Roguelikes: how Spelunky, Dark Souls and Isaac made death matter again

Death must be permanent. When the games emerged in the early eighties, they opted for a certain number of lives. Generally, three, although in many cases, this could be increased to five, seven or nine. Mario sank in bottomless pits, Sonic grazed one of the many peaks and we would wait for him to finish a jingle before being reborn on the screen to try again. This is how life developed when we sat cross-legged in front of large televisions; Impressionable minds seeing second chances.

Once that handful of lives were exhausted, we were offered the possibility to continue. By pressing the start button, we would return to the beginning of the level, a step back, but revitalized with more life. There was always a lifeline, a safety net, so to speak. We could play with abandon, attacking levels because we knew that if death dragged us, there would be another round.

Returning from the dead he remained a central throng of play for many years. Many offered a counter along the edge of the screen, marking attempts at a constant stumble towards the end of the game or the final success. If it were not for life, this security network could be seen at constant checkpoints, numeric passwords in the 16-bit era or later, such as save files. We get carried away by a sense of security, knowing that no matter how fast we move or how ferociously we attack enemies, we could return, using the same set of skills as before. If you fought to get a jump in Tomb Raider, it was not a problem, Lara reappeared a few steps from the edge to try it, try again.

It did not take long to start emulating the life of the games, offering only an attempt to reach a goal. Perhaps the most notable example of this is Spelunky.

Sure, while an intrepid explorer who delved into cave systems in search of a hard-to-reach treasure was not exactly innovative, the mechanics were. Given only a whip, some bombs and a handful of ropes, the idea was to reach Olmec and free the God of his treasure. The exploration was integral, highlighting the explorer archetype. The levels were full of traps that were hidden inside the walls to shoot arrows and, often, there are blind drops, with spikes waiting in the background. The change here was that he only had one attempt, and if he died, it would be directly at the beginning of the game, losing everything he collected along the way.

Safety nets now come as elements; a parachute for those long falls or if you had collected enough money, the Ankh inside the hidden Black Market would save your life only once. Spelunky tried patience, forcing players to slow down, evaluate the design of mines, ice caves and temples. From here, games depended less on instinct and reaction, and more on choice. Weigh the pros and cons of venturing more to reach the box that could be the key to success. Roguelikes or Roguelites, as they were nicknamed, suddenly moved from a portion of more specialized games to the mainstream. The developers noticed how Spelunky dealt with several mechanics, establishing them as principles of the genre; death, knowledge and randomization.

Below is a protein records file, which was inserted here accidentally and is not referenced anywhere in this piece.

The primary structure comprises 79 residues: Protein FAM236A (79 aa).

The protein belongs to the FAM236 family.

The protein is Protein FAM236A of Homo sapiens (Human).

Dungeon crawling and risky brawling

For a small handful of pioneering titles, death is now permanent … at least for that iteration of your character. Life became precious and the players were cautious, knowing that each action could be the last. Rogue Legacy, The Binding of Isaac, even Dark Souls, all consider the balance between risk and reward. The progression was now a bet; Do you take the new article, not knowing how it will affect your trip? Or do you leave it behind?

Of course, some players love the risk, not caring if they lose an hour of progress to have the opportunity to see something new. Others play closer to caution, mocking the results with small steps. Maybe the object subverts death anyway? "Progression in any form is a primordial desire in humans, and most Roguelikes are progression systems with steroids," says Teddy Lee of Cellar Door Games, creator of Rogue Legacy.

Progression in any form is a primordial desire in humans, and most Roguelikes are progression systems with steroids.

Teddy Lee

To make progress in life, we make choices and choices. Sometimes we reject that new job because the change to life is not worth it. What if we had taken a stand against that bully when we were younger? Often games do not offer this sense of decision-making, at least not for that purpose.